One of our God-given responsibilities as parents is to teach our children about God and how to worship Him. As I was traveling a couple of weeks ago, I was thinking about the people who have shaped my theology and realized that the foundations were laid by my parents. That does not diminish the impact that my college and seminary professors had on me, but they added on to something that was already there.

I inherited the idea of piety or deep reverence for the divine from my mother. She was raised in the evangelical wing of the Romanian Orthodox Church, called the Lord’s Army. While both of my parents became Baptists before I started first grade, she brought certain things from her childhood faith into her marriage and family life. There was a certain reverence as my mother would read her Bible and kneel by her bed to pray each night. This reverence seemed even deeper when she prayed out aloud—it sounded like someone talking with a lover. She was in love with Jesus like the historical mystics were in love with Jesus. When I started to pray, I was taught to always address Jesus as the Lord Jesus Christ. This was a way of introducing me to the lordship and the majesty of God and reminding me of my privilege to be communing with God.

It is interesting that both my mother and my father dealt with the death of a parent early, and their absent parents colored their entire lives. My father’s mother died shortly after he was born. He was raised by just his father, who never remarried. My mother lost her father and her grandfather in a single day. The shadow of death continued to hover over our family—my father lost his first wife and his first son shortly after the baby was born. In spite of the fact that he had been surrounded by death, my father was one of the happiest people I knew. He always had a twinkle in his eye, he loved to dance, to sing, to tell jokes, and he was full of joy. We lived under an oppressive communist system that took some of our land and taxed us heavily every year. Our table had more corn bread than wheat bread, beans were a constant presence in our meals, and one kilogram of meat was stretched out for a whole week. Yet, we would sing at every meal and my time traveling and working in the fields with my father was filled with happy stories, wisdom gathered from the peasants, and sharing his elation at being gifted by God with his wife and four children. I am one of those people who loves to travel many times on the same road, because the road is never the same. My father had eyes to see new things on the road and in the fields that we worked, and he had an almost artistic appreciation of nature. I learned from him to enjoy the smell of the plowed earth, to greet the worms that came up from the ground, and to follow the apple blossom until it became a fully grown apple and I took a bite of it.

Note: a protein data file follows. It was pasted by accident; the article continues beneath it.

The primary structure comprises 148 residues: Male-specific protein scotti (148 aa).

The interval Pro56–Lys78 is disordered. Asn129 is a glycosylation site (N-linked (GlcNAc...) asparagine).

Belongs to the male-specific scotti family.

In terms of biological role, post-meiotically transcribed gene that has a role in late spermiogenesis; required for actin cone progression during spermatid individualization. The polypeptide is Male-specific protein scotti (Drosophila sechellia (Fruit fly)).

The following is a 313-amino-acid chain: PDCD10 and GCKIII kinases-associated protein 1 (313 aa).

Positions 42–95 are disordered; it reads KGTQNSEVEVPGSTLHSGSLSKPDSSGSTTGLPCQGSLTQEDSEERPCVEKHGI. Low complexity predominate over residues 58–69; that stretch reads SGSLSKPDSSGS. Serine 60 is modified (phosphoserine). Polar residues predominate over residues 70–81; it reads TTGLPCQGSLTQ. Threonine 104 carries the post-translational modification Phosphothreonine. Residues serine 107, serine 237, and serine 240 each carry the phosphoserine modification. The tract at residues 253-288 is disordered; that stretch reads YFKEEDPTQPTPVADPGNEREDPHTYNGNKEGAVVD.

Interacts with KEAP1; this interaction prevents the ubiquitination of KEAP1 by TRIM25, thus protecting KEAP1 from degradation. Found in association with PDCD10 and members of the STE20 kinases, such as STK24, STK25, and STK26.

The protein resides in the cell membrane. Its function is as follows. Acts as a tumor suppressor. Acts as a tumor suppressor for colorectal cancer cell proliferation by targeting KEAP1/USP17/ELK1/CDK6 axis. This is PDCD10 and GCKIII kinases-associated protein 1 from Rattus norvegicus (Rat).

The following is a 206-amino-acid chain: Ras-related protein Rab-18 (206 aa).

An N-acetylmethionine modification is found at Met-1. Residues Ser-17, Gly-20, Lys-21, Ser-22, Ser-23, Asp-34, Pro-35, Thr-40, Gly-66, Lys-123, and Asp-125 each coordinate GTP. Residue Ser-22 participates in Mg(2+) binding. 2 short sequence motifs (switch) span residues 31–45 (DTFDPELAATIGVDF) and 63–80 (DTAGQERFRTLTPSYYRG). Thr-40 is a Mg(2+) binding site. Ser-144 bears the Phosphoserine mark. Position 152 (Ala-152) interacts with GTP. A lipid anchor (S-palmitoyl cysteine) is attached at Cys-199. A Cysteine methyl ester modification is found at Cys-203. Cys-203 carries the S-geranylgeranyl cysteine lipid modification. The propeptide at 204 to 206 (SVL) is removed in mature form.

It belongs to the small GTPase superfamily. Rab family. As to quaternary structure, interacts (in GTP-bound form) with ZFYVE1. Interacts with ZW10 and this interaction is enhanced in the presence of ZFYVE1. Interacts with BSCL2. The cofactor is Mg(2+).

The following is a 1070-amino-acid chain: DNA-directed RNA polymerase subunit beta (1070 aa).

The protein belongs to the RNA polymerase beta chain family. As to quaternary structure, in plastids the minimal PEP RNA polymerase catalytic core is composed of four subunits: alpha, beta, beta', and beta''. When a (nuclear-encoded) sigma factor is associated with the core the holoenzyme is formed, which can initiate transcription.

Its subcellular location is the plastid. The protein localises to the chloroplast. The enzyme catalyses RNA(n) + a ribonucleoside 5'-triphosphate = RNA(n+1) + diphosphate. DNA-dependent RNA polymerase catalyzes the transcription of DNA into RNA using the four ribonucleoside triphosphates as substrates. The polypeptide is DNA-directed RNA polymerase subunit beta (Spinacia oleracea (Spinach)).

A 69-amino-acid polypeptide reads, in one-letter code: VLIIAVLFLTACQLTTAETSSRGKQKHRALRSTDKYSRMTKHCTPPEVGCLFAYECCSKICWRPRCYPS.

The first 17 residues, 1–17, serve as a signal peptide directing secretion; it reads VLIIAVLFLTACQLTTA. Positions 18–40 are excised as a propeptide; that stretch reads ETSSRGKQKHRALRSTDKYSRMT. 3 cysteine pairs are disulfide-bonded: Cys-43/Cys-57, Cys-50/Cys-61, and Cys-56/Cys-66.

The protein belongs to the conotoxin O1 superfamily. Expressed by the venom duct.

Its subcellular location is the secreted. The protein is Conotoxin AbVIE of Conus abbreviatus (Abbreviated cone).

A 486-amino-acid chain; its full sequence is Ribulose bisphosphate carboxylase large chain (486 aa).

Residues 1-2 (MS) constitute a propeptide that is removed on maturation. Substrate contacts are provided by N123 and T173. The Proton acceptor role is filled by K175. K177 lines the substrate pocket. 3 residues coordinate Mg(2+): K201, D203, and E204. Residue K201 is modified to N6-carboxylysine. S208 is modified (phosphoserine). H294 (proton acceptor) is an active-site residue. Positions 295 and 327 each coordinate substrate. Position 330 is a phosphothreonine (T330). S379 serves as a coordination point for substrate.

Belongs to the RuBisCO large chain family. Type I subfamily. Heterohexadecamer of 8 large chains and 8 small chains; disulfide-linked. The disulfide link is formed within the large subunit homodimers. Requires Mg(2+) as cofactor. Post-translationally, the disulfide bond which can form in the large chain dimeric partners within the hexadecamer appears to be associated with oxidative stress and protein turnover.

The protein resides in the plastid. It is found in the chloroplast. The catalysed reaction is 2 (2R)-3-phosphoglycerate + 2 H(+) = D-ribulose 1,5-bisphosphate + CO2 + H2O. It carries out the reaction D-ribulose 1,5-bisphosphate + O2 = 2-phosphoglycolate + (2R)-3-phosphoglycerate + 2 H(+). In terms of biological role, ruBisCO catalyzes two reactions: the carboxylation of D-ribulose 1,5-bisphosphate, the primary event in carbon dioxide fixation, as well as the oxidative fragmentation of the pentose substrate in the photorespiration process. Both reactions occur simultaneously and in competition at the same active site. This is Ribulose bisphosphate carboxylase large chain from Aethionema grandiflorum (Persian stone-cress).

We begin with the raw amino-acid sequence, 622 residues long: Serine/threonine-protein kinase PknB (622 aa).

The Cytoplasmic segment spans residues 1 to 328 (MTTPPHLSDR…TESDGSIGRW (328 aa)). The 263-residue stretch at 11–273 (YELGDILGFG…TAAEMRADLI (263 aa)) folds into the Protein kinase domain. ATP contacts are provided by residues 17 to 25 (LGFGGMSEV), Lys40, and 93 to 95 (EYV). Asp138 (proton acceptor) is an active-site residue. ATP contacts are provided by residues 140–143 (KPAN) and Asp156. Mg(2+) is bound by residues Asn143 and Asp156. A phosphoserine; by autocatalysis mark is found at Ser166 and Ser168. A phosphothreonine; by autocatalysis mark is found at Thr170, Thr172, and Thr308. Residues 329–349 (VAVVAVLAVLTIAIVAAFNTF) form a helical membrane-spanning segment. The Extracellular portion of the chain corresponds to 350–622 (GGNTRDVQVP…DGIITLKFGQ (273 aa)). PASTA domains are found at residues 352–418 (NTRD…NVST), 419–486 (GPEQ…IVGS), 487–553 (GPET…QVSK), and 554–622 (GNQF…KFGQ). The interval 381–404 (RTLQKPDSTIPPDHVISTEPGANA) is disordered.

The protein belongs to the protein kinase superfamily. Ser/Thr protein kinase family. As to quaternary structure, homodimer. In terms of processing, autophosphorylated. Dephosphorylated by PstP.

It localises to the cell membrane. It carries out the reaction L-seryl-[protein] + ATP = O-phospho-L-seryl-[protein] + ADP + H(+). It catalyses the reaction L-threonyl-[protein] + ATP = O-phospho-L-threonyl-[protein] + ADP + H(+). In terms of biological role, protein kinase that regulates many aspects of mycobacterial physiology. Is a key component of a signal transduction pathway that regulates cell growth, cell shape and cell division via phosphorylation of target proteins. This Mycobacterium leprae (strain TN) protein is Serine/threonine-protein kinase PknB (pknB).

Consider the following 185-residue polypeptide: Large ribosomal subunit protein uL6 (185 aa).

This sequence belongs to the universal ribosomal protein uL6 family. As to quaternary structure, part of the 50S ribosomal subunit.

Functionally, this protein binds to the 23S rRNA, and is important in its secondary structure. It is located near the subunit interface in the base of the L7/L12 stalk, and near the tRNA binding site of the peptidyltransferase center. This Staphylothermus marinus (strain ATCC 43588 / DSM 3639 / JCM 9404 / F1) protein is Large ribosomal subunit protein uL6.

As a result of my parents’ example, I grew up to be someone who prayed piously and lived hilariously. It is important to remember the holiness of God and our privilege to be his children who are able to commune with him, but at the same time one can live in the sovereignty of God and be filled with the joy that comes from that relationship. There have been times when this combination was not regarded as proper. When I was a participant in a funeral, I was laughing with a friend. One of the elders of the church came to remind me that we were in the cemetery, and one does not laugh in the cemetery. I told my brother that while this was an occasion of sorrow, we can still rejoice, and perhaps even laugh because death is not the end of our lives. It is in the cemetery that we can proclaim the resurrection of our loved ones. It is in the cemetery that we remember Paul’s statement that we grieve, but not as those who have no hope. It is that hope that makes us joyful because we believe in the Risen Christ and because He is alive, our loved ones will come back to eternal life—there is joy in that reality.

Thus, the impact of my parents has made me pray hard and pray with reverence. But I also enjoy that prayer time. As the hymn writer observed, “And he walks with me and he talks with me and he tells me that I am his own, and the joy we share as we tarry there, none other has ever known.” Because we have been in the presence of Him who is the love and the joy of our prayer lives, we can continue our journey as the most joyful people that the world has ever seen. The relationship that we have with God on this earth is the foretaste of the glory that awaits us in heaven.


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George Hancock-Stefan

Pastor George Hancock-Stefan completed 30 years as the pastor of the great congregation at Central Baptist Church in Atlantic Highlands in 2020. Those 30 years have been a blessed time for him, his wife...

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